I just read an interesting paper recently released by the team at Microsoft on the topic of centralized Mega-data centers vs. geo-distributed micro centers. The authors argue the benefits of the distributed approach and it's a glimpse into what the future likely holds for "Embarrassingly Distributed" cloud services. I think one of the more interesting concepts is the notion of using smaller facilities to sidestep some of the costs of power transformation and network routing. By dropping many small data centers onto the open-market's mesh of existing infrastructure some of the costs of the mega center are potentially avoided (primarily initial infrastructure cost). I'm not sure all the costs of operating in a distributed mode are well explored in the paper or can really overcome the operating economies of the mega center, but they describe other clear benefits to geo-distribution. The case they make around Hotmail, as relates to eliminating spam at the incoming edge, is very interesting.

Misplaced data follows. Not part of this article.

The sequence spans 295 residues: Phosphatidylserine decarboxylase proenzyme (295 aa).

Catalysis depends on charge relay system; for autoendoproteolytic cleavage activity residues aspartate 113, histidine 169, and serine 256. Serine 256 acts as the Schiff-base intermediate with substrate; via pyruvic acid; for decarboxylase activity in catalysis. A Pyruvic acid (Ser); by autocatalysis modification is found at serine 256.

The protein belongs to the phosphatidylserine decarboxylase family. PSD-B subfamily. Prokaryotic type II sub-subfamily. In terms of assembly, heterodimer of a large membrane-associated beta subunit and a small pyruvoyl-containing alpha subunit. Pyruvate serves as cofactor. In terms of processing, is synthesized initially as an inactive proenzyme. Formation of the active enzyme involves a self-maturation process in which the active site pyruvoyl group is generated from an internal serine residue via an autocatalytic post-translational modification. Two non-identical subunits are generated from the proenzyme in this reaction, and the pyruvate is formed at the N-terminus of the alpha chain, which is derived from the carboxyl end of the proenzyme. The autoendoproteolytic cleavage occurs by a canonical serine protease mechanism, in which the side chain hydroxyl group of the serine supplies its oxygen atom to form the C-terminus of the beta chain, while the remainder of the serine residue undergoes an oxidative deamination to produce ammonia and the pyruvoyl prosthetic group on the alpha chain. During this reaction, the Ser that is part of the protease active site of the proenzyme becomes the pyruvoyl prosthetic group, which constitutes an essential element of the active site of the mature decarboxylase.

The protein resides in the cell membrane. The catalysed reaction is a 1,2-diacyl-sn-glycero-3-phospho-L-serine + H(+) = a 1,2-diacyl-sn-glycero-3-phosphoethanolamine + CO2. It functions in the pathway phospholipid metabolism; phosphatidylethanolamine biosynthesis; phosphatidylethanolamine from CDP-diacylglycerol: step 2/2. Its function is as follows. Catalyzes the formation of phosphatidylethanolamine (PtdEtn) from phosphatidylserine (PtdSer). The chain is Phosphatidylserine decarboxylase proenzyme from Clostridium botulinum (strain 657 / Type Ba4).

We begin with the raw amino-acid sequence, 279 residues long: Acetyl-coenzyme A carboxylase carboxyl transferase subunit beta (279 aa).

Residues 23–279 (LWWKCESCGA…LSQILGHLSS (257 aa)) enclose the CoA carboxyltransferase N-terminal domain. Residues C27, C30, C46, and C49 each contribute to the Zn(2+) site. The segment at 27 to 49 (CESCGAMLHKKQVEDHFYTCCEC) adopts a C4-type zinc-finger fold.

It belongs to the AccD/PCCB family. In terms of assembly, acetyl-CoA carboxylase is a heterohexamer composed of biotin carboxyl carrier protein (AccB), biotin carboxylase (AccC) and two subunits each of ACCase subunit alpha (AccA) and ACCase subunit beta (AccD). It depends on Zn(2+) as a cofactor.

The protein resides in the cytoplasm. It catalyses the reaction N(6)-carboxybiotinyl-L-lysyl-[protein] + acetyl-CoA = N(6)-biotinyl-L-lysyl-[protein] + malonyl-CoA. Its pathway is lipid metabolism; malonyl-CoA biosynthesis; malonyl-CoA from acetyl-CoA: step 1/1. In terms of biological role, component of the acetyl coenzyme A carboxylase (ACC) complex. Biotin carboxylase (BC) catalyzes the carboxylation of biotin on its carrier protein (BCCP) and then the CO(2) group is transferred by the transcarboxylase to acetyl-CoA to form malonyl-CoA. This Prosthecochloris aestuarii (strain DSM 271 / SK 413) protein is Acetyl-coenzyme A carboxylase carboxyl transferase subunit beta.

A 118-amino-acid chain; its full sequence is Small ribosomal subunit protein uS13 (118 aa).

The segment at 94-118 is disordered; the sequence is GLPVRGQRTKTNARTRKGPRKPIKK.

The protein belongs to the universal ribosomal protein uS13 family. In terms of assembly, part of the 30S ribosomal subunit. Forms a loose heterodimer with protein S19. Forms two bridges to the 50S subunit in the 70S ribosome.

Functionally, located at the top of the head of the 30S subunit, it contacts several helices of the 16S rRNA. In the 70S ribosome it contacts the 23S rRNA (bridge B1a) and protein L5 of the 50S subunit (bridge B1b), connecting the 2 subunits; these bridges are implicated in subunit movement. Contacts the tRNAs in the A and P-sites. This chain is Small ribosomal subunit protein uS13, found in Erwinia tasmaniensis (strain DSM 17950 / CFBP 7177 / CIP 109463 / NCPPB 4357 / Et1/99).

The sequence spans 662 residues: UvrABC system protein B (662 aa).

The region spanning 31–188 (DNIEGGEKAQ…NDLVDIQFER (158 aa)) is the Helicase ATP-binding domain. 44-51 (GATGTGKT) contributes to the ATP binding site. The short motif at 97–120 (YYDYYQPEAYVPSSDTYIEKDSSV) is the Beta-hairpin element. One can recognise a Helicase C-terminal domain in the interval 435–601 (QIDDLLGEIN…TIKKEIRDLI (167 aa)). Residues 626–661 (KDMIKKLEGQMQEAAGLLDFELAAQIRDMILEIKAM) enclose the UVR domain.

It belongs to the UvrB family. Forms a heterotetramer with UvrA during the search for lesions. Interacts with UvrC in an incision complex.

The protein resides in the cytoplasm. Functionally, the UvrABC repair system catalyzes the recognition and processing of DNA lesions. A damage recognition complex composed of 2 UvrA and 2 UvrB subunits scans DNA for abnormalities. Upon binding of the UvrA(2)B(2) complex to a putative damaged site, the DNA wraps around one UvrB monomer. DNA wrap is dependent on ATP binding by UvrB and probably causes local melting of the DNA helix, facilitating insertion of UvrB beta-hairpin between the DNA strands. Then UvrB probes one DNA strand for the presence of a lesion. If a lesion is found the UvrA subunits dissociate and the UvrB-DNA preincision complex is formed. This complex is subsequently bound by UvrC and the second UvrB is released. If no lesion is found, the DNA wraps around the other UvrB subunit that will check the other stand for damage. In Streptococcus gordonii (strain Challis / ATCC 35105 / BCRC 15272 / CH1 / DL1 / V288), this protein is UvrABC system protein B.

Worth a read if you're following what the big cloud service providers are thinking about these days as they deal with the phenomenal growth of their platforms.